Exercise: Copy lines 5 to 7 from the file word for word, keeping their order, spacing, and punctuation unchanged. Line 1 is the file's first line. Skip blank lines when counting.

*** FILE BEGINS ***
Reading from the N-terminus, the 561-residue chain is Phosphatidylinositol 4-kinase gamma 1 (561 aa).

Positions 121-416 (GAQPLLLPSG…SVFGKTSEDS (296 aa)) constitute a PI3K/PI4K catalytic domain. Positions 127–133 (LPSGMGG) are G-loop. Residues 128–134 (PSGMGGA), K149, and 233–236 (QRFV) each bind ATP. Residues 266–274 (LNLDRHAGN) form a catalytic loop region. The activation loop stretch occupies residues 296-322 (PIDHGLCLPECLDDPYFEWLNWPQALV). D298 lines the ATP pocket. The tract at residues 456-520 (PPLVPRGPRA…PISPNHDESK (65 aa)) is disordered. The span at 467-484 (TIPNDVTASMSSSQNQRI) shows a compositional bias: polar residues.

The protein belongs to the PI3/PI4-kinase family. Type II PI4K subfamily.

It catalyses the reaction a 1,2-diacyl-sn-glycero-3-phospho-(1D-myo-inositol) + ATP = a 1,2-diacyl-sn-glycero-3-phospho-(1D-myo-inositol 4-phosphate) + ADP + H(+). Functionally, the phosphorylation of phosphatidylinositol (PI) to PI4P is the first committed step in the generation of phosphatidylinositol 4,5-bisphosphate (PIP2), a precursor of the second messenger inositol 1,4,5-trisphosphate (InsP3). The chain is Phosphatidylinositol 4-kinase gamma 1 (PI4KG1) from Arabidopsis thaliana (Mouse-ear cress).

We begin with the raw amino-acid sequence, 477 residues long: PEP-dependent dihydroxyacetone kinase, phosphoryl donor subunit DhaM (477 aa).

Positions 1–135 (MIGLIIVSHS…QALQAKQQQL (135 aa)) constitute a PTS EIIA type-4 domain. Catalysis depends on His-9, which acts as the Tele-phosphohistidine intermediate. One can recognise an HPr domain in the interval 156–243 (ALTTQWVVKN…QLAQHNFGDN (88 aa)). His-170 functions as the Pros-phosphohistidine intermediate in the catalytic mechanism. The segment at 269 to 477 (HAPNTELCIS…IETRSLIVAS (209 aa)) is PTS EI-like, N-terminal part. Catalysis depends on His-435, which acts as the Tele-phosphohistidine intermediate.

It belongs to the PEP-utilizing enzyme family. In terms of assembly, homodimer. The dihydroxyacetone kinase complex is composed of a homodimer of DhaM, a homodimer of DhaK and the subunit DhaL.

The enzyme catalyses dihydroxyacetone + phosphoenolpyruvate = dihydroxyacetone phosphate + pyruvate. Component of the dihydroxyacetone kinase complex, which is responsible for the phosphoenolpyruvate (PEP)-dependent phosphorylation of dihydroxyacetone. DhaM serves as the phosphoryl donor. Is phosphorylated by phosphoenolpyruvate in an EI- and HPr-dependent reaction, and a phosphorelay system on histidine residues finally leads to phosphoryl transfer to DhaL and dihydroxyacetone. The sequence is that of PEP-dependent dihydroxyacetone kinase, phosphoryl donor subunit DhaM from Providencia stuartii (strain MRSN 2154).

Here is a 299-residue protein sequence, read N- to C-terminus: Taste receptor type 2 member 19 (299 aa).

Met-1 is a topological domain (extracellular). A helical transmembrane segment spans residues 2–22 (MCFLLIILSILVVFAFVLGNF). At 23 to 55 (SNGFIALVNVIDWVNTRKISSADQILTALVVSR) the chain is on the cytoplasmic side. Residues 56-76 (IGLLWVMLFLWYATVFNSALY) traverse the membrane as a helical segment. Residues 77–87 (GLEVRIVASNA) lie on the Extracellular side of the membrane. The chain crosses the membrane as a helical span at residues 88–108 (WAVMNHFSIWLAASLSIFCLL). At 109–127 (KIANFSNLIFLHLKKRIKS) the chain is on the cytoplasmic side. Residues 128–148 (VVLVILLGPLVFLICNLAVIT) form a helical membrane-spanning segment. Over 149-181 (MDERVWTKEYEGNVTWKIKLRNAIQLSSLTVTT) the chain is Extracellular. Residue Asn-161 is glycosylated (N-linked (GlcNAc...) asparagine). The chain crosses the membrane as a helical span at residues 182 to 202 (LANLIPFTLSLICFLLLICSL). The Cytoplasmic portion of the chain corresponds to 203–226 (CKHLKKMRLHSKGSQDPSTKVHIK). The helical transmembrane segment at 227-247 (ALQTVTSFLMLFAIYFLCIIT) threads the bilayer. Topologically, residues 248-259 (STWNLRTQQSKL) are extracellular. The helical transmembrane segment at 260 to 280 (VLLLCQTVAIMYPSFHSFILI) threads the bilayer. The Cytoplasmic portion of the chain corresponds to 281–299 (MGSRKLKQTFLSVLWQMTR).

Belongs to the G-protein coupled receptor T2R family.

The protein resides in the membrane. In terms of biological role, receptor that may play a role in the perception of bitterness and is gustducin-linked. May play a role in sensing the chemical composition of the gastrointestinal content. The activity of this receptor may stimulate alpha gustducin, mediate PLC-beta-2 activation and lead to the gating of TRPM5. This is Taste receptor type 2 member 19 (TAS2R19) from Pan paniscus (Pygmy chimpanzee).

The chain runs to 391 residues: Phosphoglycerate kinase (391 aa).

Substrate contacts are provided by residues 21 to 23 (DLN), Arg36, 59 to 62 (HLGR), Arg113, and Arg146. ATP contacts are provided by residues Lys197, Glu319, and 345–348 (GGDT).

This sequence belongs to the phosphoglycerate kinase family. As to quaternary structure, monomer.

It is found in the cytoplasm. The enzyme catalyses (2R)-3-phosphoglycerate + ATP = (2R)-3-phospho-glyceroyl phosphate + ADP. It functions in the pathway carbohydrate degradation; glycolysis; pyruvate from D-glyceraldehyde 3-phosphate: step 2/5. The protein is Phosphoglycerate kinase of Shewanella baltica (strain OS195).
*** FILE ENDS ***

We begin with the raw amino-acid sequence, 477 residues long: PEP-dependent dihydroxyacetone kinase, phosphoryl donor subunit DhaM (477 aa).

Positions 1–135 (MIGLIIVSHS…QALQAKQQQL (135 aa)) constitute a PTS EIIA type-4 domain. Catalysis depends on His-9, which acts as the Tele-phosphohistidine intermediate. One can recognise an HPr domain in the interval 156–243 (ALTTQWVVKN…QLAQHNFGDN (88 aa)). His-170 functions as the Pros-phosphohistidine intermediate in the catalytic mechanism. The segment at 269 to 477 (HAPNTELCIS…IETRSLIVAS (209 aa)) is PTS EI-like, N-terminal part. Catalysis depends on His-435, which acts as the Tele-phosphohistidine intermediate.

It belongs to the PEP-utilizing enzyme family. In terms of assembly, homodimer. The dihydroxyacetone kinase complex is composed of a homodimer of DhaM, a homodimer of DhaK and the subunit DhaL.